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10 Dietitian-Approved Immune Boosters for Flu Season

10 Dietitian-Approved Immune Boosters for Flu Season

Flu season has been out of hand this year. My usual strong immune system has been put to the test. Part of that change is having a toddler; kids seem to share germs better than anyone. Part of that is being so busy working on my forthcoming book, Real Food for Pregnancy, that I haven’t had as much downtime as I should.

I’ve had to rely heavily on my arsenal of natural remedies and nutritional strategies to fight this off. If you have the flu, remember that it’s a virus, so it will take some time to get better (the strain I got really seems to linger), but you can still use nutritional strategies to support your overall immune response.

Whether you’re suffering with the flu or want to avoid getting it (or at least try), I’ve compiled 10 dietitian-approved immune boosters for flu season.

 

10 Dietitian-Approved Immune Boosters for Flu Season

1. Ditch Sugar

It’s no secret that sugar is not a health food. In day-to-day life, I hope that you keep your intake minimal, but when you have even the tiniest inkling that you’re getting sick, I encourage you to go full stop.

NO SUGAR. I repeat, NO SUGAR.

Sugar suppresses the immune system and is the last thing you want to ingest while sick. I know a lot of people want comforting foods when they’re sick, but eating ice cream or cookies at this time is doing the opposite of what your body needs.

The rare exception I make to this is if I have a really bad cough or sore throat. In that case, I may eventually decide to have cough drops or some lemon-honey tea (fresh-squeezed lemon and raw honey in hot water… and maybe a little fresh-grated ginger).

Otherwise, I’m militantly anti-sugar until I’m 100% back to myself (meaning I wait several days with no cold or flu-like symptoms before indulging). Then you may or may not see some super dark chocolate sneak back in. 😉

2. Eat Less Dairy (at least temporarily)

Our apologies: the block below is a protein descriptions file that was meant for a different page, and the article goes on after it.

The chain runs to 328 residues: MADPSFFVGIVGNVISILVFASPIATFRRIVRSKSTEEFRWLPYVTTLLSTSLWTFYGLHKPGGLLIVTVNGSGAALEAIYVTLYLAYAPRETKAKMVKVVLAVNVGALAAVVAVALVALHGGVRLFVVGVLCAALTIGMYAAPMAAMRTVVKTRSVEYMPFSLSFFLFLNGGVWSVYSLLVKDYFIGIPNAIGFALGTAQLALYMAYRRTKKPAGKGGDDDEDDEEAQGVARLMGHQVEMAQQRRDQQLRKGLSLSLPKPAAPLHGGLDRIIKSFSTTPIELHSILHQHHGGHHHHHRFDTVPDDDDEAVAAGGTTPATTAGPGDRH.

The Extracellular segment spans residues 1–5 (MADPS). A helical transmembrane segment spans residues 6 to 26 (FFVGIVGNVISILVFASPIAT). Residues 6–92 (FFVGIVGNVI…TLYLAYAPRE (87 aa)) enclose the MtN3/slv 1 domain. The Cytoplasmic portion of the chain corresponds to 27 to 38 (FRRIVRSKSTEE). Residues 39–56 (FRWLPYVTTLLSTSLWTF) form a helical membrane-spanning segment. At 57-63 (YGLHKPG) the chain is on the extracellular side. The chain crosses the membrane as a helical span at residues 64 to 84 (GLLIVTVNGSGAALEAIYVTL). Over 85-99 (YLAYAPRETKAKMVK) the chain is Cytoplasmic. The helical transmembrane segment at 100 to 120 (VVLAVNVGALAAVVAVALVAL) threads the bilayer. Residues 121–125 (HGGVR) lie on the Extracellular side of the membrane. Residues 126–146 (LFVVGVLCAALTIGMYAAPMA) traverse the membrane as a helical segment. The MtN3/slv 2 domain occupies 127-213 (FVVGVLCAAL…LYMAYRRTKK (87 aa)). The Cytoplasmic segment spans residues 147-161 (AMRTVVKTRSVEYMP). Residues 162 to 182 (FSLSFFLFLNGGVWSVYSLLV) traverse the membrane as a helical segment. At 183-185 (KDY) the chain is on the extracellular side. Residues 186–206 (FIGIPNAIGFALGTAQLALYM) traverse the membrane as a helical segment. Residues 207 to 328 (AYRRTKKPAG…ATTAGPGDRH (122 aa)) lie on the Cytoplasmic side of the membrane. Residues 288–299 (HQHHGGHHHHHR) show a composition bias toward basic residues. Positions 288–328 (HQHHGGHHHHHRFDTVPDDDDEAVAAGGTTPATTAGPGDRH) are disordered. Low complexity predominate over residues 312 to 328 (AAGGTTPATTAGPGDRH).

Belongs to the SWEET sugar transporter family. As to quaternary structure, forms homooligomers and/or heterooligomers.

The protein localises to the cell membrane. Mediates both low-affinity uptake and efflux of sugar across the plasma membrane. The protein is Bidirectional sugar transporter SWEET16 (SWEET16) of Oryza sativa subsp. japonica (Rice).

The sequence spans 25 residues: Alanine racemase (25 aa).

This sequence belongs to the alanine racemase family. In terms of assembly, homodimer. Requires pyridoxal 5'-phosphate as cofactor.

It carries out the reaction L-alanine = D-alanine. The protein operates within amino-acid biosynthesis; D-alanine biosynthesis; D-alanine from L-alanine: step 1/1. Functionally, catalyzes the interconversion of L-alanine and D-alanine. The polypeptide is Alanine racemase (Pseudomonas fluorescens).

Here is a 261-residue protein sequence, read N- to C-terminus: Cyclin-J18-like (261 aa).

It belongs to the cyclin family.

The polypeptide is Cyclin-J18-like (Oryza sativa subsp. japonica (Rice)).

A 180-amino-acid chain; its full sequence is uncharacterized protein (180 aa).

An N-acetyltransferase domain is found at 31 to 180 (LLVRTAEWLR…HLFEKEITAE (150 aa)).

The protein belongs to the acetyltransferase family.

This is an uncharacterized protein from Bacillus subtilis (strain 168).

Have you ever monitored your symptoms after eating dairy products? For some people, dairy products thicken mucus or lead to clogged sinuses. If this is you, try leaving dairy out of your diet at the first sign of symptoms (as you would do with sugar).

While I’ve never seen any “hardcore” scientific data to link dairy intake and mucus production, it’s a common school of thought in naturopathic medicine. For me, I observe a distinct difference in mucus and sinus congestion, so I opt to leave it out.

Next time you’re feeling under the weather, and especially if your symptoms include congestion, sinus pressure, or a productive cough, try going dairy-free and see if it makes a difference.

3. Bone Broth

Grandma’s chicken soup is a comfort food for a reason. Warm broths help loosen mucus and soothe a sore throat; they provide electrolytes to help you stay hydrated; and they have specific amino acids that feed the cells that line your gut. Since approximately 80% of your immune system is located in your gut, anything and everything you can do to keep your gut happy is worth doing.

It’s simple: support the gut, support the immune system.

If you’ve never made bone broth, check out my recipe. I now make bone broth in my Instant Pot, an electric pressure cooker, that gets the job done in 90 minutes or less.

You can drink broth on it’s own or make it into a soup. If drinking plain, you’ll need to season it up—some salt, coconut aminos, and a squeeze of lemon or lime juice is excellent. I mostly opt for making it into a full-on soup. I just make a batch of Carrot Ginger Squash Soup this weekend and it was incredibly soothing to my throat.

If you’re not into broth or want additional immune/gut support, you can incorporate gelatin or collagen protein powder into your diet. I like adding a tablespoon of collagen to my tea in the morning. For a treat that’s low in sugar and super nourishing, try my Tart Cherry Gummies.

4. Fermented Foods

Fermented foods are full of naturally-occurring, healthy bacteria (probiotics) that play a fundamental role in your immune system. Recent research has highlighted the ways that probiotics can impact the function of a variety of immune cells including: dendritic cells, epithelial cells, T regulatory cells, effector lymphocytes, natural killer T cells, and B cells. (Immunological Reviews, 2017)